The big event today was getting to go visit the house where I grew up, which my parents sold in 1985 — that was 22 years ago, just as I was finishing grad school (the first time). We noticed that after years of being a hippie house and going downhill in comparison to the rest of the street, it was vacant, sold, and renovations appeared to have begun. The assessor’s site makes it easy to locate the owner, so with one or two phone calls, we were in touch with the very nice young man who seems to have the talent, inclination and appreciation for old homes that it’ll take to restore it to its Arts & Crafts period splendor. It wasn’t just me. The entourage included my husband and kids, parents, brother and sister-in-law, and nephews. And the new owner was nice enough to give us a welcoming speech about being part of the history of the house and all that. He’s already moved some walls, adding a main-floor bathroom and enlarging the one upstairs. Way too much of the interior became pink. And the basement smelled of cats. (At one point in the basement my son, who is 11, or “the big one one,” as he puts it, buried his face in my sleeve. I think it’s because mom is “odor neutral,” or it’s a way to reset his olfactory senses when they get too much of something unwelcome.) But the built-in bar was still there, and nothing had changed in the basement bathroom, which was always my dad’s, except someone had removed the New Yorker covers that lined it when we lived there. In the back yard, a tornado a few years ago took out the trio of birch trees where our treehouse was. The new owner called the garage a “carriage house” and my husband noted that the doors would be very high if they were just for cars. It’s the same brick-on-tile construction as the rest of the house, worth saving. The owner said he’d restore it, too, and eventually run electricity out to it.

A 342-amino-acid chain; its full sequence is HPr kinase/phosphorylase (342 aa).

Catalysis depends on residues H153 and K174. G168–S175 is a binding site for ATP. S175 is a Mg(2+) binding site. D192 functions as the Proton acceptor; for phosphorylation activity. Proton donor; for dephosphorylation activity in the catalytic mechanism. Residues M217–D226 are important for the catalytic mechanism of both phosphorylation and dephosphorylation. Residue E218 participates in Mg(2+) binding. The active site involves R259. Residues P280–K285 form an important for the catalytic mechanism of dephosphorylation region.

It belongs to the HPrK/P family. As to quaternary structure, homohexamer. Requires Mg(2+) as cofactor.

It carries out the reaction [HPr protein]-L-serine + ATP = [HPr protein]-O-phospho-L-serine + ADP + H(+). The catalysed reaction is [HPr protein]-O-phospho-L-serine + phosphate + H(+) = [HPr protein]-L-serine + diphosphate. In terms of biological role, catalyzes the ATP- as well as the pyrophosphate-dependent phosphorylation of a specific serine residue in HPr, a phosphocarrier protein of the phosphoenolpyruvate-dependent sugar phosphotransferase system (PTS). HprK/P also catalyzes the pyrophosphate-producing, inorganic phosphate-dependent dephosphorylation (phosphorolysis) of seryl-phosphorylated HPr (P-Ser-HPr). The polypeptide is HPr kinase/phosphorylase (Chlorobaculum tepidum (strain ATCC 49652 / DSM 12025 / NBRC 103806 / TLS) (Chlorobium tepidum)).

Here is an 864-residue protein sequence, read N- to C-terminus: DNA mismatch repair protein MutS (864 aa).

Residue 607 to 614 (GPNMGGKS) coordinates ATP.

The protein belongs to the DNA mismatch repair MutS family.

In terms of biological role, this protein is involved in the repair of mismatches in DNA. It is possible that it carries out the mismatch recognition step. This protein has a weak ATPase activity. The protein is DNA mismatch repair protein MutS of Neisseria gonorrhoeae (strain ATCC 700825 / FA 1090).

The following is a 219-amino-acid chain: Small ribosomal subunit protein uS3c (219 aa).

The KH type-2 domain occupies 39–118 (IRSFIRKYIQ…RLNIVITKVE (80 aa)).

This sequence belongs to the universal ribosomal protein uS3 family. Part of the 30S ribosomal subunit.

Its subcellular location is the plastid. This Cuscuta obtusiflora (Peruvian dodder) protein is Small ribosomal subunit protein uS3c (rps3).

Had a good visit yesterday with one of the few people from high school with whom I’ve kept in touch, if only once a year at Thanksgiving. It left me glad we’ve stayed in touch and grateful for my own and my family’s health.

Looking forward to traditional night-before-departure pasta dinner. Important to carbo-load before a seven-hour drive. It’s a recipe that came to us via my late aunt, who married into a big Sicilian family. 

So there’s really no end, no tidy conclusion, just gratitude for the chance to unplug from the usual routine and recharge by melding into the family flow.